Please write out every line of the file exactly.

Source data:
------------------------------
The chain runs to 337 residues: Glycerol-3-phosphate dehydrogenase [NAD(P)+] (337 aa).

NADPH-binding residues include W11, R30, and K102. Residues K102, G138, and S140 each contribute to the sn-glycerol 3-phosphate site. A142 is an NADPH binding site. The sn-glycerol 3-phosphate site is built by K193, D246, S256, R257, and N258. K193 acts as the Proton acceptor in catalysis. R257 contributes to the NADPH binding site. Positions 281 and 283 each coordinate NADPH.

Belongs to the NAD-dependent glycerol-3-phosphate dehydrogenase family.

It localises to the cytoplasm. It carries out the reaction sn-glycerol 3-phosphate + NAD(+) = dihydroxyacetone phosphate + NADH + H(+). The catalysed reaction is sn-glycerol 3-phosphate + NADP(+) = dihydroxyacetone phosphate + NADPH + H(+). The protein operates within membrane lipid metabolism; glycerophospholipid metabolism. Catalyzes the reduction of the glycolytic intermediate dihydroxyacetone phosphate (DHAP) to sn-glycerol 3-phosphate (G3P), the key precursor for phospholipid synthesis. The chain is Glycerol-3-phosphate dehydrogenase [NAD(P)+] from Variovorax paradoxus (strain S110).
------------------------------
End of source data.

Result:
The chain runs to 337 residues: Glycerol-3-phosphate dehydrogenase [NAD(P)+] (337 aa).

NADPH-binding residues include W11, R30, and K102. Residues K102, G138, and S140 each contribute to the sn-glycerol 3-phosphate site. A142 is an NADPH binding site. The sn-glycerol 3-phosphate site is built by K193, D246, S256, R257, and N258. K193 acts as the Proton acceptor in catalysis. R257 contributes to the NADPH binding site. Positions 281 and 283 each coordinate NADPH.

Belongs to the NAD-dependent glycerol-3-phosphate dehydrogenase family.

It localises to the cytoplasm. It carries out the reaction sn-glycerol 3-phosphate + NAD(+) = dihydroxyacetone phosphate + NADH + H(+). The catalysed reaction is sn-glycerol 3-phosphate + NADP(+) = dihydroxyacetone phosphate + NADPH + H(+). The protein operates within membrane lipid metabolism; glycerophospholipid metabolism. Catalyzes the reduction of the glycolytic intermediate dihydroxyacetone phosphate (DHAP) to sn-glycerol 3-phosphate (G3P), the key precursor for phospholipid synthesis. The chain is Glycerol-3-phosphate dehydrogenase [NAD(P)+] from Variovorax paradoxus (strain S110).